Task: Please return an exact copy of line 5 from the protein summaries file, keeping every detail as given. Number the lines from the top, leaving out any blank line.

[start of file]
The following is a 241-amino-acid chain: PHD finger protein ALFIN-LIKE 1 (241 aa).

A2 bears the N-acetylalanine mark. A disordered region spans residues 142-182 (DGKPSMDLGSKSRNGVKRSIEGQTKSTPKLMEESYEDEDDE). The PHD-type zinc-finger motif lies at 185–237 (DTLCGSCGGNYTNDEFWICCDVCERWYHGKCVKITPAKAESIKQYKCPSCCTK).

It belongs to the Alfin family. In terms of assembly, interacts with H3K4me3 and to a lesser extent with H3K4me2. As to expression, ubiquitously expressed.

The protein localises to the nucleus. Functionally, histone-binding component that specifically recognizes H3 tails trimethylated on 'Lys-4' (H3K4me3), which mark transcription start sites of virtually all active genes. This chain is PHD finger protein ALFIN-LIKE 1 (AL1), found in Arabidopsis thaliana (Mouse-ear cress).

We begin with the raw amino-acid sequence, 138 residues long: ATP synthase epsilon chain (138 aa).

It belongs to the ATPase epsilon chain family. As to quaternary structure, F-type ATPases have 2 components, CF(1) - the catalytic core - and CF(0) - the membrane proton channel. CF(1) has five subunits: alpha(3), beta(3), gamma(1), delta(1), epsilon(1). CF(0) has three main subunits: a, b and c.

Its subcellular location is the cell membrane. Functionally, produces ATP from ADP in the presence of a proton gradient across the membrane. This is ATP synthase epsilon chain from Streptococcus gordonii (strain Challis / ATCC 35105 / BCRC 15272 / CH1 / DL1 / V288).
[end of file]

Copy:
We begin with the raw amino-acid sequence, 138 residues long: ATP synthase epsilon chain (138 aa).